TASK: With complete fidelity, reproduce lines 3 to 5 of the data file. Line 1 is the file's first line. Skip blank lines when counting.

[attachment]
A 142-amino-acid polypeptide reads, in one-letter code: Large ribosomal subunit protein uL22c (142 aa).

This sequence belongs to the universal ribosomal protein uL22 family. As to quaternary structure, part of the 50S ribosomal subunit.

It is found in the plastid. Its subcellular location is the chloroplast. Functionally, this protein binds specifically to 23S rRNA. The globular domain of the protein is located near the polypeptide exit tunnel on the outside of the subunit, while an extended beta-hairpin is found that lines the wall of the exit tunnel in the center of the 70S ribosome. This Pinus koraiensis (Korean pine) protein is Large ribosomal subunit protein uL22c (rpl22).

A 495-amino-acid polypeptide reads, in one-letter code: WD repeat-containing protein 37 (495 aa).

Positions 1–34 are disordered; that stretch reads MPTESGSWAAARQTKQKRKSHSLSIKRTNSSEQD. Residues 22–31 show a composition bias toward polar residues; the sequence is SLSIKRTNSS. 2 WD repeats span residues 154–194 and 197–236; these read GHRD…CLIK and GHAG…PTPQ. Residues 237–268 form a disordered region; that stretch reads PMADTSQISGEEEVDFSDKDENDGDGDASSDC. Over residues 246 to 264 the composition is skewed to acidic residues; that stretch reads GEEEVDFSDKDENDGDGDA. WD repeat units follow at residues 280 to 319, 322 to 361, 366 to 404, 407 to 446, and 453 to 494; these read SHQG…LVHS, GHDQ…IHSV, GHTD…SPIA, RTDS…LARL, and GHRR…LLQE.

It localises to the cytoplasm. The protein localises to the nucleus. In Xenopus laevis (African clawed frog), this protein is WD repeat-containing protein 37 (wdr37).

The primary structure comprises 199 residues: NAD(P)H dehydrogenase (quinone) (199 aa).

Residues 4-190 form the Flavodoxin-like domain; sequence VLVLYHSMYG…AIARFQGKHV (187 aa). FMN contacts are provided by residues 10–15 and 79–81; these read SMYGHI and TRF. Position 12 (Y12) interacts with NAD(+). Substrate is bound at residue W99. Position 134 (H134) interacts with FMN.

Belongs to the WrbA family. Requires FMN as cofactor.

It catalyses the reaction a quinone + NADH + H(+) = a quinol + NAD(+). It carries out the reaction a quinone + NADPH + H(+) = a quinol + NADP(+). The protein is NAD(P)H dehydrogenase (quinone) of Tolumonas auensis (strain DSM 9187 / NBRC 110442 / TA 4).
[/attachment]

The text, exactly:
It is found in the plastid. Its subcellular location is the chloroplast. Functionally, this protein binds specifically to 23S rRNA. The globular domain of the protein is located near the polypeptide exit tunnel on the outside of the subunit, while an extended beta-hairpin is found that lines the wall of the exit tunnel in the center of the 70S ribosome. This Pinus koraiensis (Korean pine) protein is Large ribosomal subunit protein uL22c (rpl22).

A 495-amino-acid polypeptide reads, in one-letter code: WD repeat-containing protein 37 (495 aa).

Positions 1–34 are disordered; that stretch reads MPTESGSWAAARQTKQKRKSHSLSIKRTNSSEQD. Residues 22–31 show a composition bias toward polar residues; the sequence is SLSIKRTNSS. 2 WD repeats span residues 154–194 and 197–236; these read GHRD…CLIK and GHAG…PTPQ. Residues 237–268 form a disordered region; that stretch reads PMADTSQISGEEEVDFSDKDENDGDGDASSDC. Over residues 246 to 264 the composition is skewed to acidic residues; that stretch reads GEEEVDFSDKDENDGDGDA. WD repeat units follow at residues 280 to 319, 322 to 361, 366 to 404, 407 to 446, and 453 to 494; these read SHQG…LVHS, GHDQ…IHSV, GHTD…SPIA, RTDS…LARL, and GHRR…LLQE.